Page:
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Six Techniques to Teach Respect

Six Techniques to Teach Respect

Everyone wants and needs respect… even our children. Oftentimes parents complain that their children just don’t show respect. Maybe we as parents, need to look at the way we are teaching respect. Teaching respect can be difficult, so why not try being a living example? Research proves that children learn 95% by watching the behaviors of others and only 5% of what is taught by instruction. So, what is the best way to ‘teach’ your child respect? Simply by modeling a respectful life for them to imitate. Try putting the six techniques below into action and hopefully you will start to see a change in your child’s behavior!


Before you can teach your child to respect anyone else, you must first demonstrate how to respect yourself. Taking care of your body by eating right, not abusing alcohol or drugs and getting plenty of rest and exercise are all important. Take pride in your appearance and dress respectfully. These all demonstrate that you respect yourself and show your child that he must learn to respect himself first also!


Some people believe that because children are smaller than we are and have less experience, they don’t have the same feelings or rights. But they do. The same things that would embarrass or humiliate us, hurt our children also. When we scream, threaten, shame, criticize, and hit our children they shut down. They will only record and model what they experience. Remember, how we treat our children is how they will also treat others.


Start early and teach your child to treat others as they wish to be treated. Toddlers are incapable of putting themselves in someone else’s place, but you can begin by teaching them how to care for their books and toys. Sharing is also another way to teach respect. Talk frequently with older children about feelings, differences of opinion, and tolerance.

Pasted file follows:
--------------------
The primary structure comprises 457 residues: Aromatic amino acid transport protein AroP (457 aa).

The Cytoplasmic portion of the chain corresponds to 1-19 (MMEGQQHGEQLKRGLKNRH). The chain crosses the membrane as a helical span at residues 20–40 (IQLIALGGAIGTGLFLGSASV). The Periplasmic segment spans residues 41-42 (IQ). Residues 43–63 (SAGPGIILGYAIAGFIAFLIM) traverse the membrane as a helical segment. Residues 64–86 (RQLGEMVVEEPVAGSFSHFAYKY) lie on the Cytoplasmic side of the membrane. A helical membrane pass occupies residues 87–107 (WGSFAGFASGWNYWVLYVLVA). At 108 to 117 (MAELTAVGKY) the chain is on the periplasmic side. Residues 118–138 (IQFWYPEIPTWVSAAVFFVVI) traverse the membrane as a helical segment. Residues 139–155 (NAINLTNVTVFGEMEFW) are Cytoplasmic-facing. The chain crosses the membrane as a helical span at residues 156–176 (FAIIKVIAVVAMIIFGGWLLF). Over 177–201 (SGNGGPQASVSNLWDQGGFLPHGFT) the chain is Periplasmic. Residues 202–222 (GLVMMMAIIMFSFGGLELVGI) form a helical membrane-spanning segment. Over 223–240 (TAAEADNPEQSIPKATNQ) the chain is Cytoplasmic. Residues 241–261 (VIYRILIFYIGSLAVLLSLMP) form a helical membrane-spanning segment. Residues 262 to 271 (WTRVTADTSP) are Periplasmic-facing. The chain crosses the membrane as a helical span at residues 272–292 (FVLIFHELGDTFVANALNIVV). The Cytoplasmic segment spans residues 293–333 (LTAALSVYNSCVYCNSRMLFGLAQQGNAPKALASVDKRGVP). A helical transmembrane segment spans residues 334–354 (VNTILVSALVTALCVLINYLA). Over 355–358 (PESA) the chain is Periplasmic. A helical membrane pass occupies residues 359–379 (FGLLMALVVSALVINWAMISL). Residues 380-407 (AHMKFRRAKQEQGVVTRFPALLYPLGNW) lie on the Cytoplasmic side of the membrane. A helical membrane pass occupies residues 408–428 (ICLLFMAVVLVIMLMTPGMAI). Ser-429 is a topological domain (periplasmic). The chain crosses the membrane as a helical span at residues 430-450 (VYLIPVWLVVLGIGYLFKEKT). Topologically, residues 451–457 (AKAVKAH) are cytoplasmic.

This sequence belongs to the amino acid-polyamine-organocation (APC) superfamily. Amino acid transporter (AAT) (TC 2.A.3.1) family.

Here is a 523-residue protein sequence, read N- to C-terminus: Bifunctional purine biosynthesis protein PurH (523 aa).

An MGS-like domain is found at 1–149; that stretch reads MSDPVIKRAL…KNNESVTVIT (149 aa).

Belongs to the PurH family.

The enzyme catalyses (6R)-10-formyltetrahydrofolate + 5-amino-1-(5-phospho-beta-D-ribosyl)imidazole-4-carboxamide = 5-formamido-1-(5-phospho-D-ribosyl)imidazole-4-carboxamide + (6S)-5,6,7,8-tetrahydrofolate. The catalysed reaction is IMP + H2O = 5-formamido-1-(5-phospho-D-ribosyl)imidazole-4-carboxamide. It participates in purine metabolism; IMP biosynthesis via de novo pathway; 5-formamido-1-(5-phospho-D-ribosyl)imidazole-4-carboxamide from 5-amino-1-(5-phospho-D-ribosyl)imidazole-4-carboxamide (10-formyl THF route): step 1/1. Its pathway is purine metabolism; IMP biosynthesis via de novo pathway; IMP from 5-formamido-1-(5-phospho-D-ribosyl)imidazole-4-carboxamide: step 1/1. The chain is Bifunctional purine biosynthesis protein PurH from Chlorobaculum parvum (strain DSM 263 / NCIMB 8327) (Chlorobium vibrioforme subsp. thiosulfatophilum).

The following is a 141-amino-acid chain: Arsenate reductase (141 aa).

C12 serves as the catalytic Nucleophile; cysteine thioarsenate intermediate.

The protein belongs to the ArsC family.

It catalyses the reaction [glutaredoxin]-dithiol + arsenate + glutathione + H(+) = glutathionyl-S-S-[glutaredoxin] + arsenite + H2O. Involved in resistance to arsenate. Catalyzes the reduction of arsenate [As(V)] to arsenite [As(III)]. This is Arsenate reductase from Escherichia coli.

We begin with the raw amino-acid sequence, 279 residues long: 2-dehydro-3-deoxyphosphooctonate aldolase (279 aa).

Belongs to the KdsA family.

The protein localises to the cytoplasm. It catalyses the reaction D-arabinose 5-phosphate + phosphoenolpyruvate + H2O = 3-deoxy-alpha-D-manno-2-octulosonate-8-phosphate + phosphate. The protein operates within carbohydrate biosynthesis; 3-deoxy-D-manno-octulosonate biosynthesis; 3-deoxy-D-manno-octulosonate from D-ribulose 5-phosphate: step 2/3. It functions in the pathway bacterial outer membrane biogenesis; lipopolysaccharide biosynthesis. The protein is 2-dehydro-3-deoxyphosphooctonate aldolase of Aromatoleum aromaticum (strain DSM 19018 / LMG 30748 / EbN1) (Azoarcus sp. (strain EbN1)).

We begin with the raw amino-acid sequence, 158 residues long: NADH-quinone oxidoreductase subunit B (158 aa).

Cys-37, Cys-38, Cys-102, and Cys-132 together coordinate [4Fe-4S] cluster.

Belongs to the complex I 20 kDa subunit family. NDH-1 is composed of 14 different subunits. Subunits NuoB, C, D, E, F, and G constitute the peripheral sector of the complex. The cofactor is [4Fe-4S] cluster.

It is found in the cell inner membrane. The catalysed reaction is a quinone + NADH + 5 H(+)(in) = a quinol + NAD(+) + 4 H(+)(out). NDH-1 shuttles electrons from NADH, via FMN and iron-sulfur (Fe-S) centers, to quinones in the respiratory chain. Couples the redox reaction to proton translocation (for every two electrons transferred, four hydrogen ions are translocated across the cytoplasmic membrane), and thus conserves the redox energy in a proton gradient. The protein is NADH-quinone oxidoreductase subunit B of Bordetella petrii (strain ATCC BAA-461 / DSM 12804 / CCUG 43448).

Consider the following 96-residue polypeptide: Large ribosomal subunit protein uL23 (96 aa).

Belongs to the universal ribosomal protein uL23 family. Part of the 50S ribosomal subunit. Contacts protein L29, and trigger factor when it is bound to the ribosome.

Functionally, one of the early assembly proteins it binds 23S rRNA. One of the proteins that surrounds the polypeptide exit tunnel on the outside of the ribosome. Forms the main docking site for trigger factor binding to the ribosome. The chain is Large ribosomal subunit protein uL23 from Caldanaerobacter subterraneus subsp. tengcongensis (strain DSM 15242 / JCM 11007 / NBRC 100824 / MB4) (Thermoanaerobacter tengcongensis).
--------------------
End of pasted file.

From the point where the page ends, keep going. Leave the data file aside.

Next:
Let your children see you behaving kindly towards others. Expect that they too perform acts of kindness such as donating used toys to a shelter. Be extra careful about how you speak in front of your children. Avoid harsh, judgmental, and critical language. Quickly move to correct your children if they call names, make fun, or insult someone-even their sibling! Showing concern by asking how their day is going, or offering a compliment is a great way to demonstrate kindness and respect.


The flip side of exposing your child to appropriate behavior is to protect them from inappropriate behavior. Although we cannot safeguard our children from every negative influence, we can make it a priority to monitor disrespectful television, radio, and video games.


When you observe your children behaving in a respectful manner, be sure to acknowledge and praise them. This teaches that we value these behaviors. Besides, being respectful of others will also make us feel good about ourselves.

“We must become the people we want our children to be”

- Joseph Chilton

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